5. Finding files and running command on each file type matched

In Linux with find command it is possible to search for files and run command on each file matched.
Lets say you we want to look in current directory for all files .swp (temporary) files produced so often by VIM and wipe them out:

root@linux:~# find . -iname '*.swp*' -exec rm -f {} \;

6. Convert DOS end of file (EOF) to UNIX with sed

If it happens you not have dos2unix command installed on Linux shell and you need to translate DOS end of file (\r\n – return carriage, new line) to UNIX's (\r – return carriage)), do it with sed:

root@linux:~# sed 's/.$//' filename

7. Remove file duplicate lines with awk:

cat test.txt
test duplicate
The brown fox jump over ...
Richard Stallman rox

root@linux:~# awk '!($0 in array) { array[$0]; print }' test.txt
test duplicate
The brown fox jump over ...
Richard Stallman rox

To remove duplicate text from all files in directory same can be easily scripped with bash for loop:

root@linux:~# for i in *; do
awk '!($0 in array) { array[$0]; print }' $i;

8. Print only selected columns from text file

To print text only in 1st and 7th column in plain text file with awk:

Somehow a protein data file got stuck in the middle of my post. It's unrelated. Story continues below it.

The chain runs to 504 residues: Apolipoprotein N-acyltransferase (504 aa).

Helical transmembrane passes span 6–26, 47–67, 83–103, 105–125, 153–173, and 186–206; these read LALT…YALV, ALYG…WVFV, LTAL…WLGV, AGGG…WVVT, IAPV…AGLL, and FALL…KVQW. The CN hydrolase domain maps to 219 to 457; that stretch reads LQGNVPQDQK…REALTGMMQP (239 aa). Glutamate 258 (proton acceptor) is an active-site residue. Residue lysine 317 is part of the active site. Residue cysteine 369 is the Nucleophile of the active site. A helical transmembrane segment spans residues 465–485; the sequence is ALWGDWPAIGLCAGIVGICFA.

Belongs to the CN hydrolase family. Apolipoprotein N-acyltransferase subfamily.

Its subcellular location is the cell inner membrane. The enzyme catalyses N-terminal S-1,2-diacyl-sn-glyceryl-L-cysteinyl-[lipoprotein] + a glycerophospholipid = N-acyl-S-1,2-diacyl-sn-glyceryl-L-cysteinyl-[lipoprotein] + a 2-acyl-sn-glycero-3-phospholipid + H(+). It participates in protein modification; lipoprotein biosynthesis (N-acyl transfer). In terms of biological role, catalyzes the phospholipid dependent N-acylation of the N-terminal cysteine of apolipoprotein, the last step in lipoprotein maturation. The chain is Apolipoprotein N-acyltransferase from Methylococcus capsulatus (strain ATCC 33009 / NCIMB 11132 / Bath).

root@linux:~# awk '{print $1,$6;}' filename.txt ...

To print only all existing users on Linux with their respective set shell type:

root@linux:~# cat /etc/passwd|sed -e 's#:# #g'|awk '{print $1,$6;}'

9. Open file with VIM text editor starting from line

I use only vim for console text processing, and I often had to edit and fix file which fail to compile on certain line number. Thus use vim to open file for writing from necessary line num. To open file and set cursor to line 35 root@linux:~# vim +35 /home/hipo/current.c

10. Run last command with "!!" bash shorcut

Lets say last command you run is uname -a:

root@websrv:/home/student# uname -a
Linux websrv 3.2.0-4-686-pae #1 SMP Debian 3.2.46-1 i686 GNU/Linux

To re-run it simply type "!!":

root@websrv:/home/student# !!
uname -a